Dry January: FIVE benefits of going alcohol-free for an entire month

Posted on Dec 30 2017 - 9:44pm by admin

People going alcohol-free during January will likely feel healthier and happier, according to charity Alcohol Concern.

While the Dry January campaign isn’t a ‘magic bullet’ – it won’t magically fix everything in your body if you’re drinking too much for the remaining 11 months – it could boost your overall health, the charity said.

People have reported losing weight, and feeling better about life after the end of the month.

It could also save people money, as the average person in the UK spends about £50,000 on booze in their lifetime, said Alcohol Concern.

These are the top five benefits of taking part in Dry January:

Your liver will thank you

Cutting out alcohol for an entire month means the liver becomes less fatty and functions better, according to Quest Nutra Pharma nutritionist, Alix Woods.

“Having ‘time-off’ from alcohol, which in reality is an anti-nutrient, reduces the chances of inflammation and ultimately long-term liver damage. Glucose levels are also reduced and blood glucose balance is better.

“By having a balance in blood sugar, the chances of developing type 2 diabetes is less likely. Insulin, the regulatory fat hormone, responds better and weight and cholesterol levels should improve.”

Lose festive weight

Alcohol stops the body from digesting fats properly, so excessive amounts of fat start to build up in the liver.

Nutritionist Dr Marilyn Glenville said: “In addition, alcohol prevents the release of glucose from the liver and can cause hypoglycaemia [low blood sugar levels].

“This drop in blood sugar often produces a craving for foods, such as more alcohol or sugary foods, which will then raise blood sugar – not good for anyone, especially those concerned about weight gain.”

Have a better night’s sleep

Drinking alcohol can have a major impact on your sleeping habits. Drinking before sleep may help you to fall asleep, but as the night goes on, you spend less time in deep sleep, and more time in less restful stage of sleep, according to charity Drinkaware.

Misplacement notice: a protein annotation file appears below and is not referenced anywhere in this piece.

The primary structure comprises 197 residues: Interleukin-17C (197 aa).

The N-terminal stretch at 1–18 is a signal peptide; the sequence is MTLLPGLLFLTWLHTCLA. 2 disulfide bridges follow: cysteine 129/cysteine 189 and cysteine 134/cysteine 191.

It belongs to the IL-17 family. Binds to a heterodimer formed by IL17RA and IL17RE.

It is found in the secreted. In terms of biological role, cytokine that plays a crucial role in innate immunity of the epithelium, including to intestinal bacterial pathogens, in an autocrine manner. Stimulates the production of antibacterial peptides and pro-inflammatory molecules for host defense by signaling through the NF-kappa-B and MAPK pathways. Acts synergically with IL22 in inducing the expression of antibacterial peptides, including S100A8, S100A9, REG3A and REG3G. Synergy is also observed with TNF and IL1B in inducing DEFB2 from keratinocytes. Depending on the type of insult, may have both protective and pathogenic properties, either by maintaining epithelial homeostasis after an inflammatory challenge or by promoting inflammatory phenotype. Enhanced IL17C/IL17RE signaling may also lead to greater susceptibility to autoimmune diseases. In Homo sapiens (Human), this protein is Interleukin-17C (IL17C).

Boosting your magnesium intake could help you to develop a better sleep schedule, said Burns.

Improve your state of mind

Long-term alcohol consumption can have a negative impact on your overall wellbeing, Glenville said.

“Those consuming excessive alcohol may have lower levels of tryptophan [the amino acid that is converted to serotonin – ‘happy hormone’].

“Low serotonin, selenium and vitamin B levels are a major feature of depression, mood swings, anxiety and irritation.”

Freshen up your skin

Keeping hydrated is crucial to maintaining healthy skin, according to nutritionist Cassandra Burns.

“Alcohol is a key culprit in leading to your skin feeling de-hydrated and dry,” she said.

“Remember to drink 1.5 to two litres of water a day to ensure skin remains hydrated.

“If you do crack under the pressure and fancy an alcoholic beverage, make sure you increase your water intake to help counteract the negative impact that the alcohol can have on your skin.”

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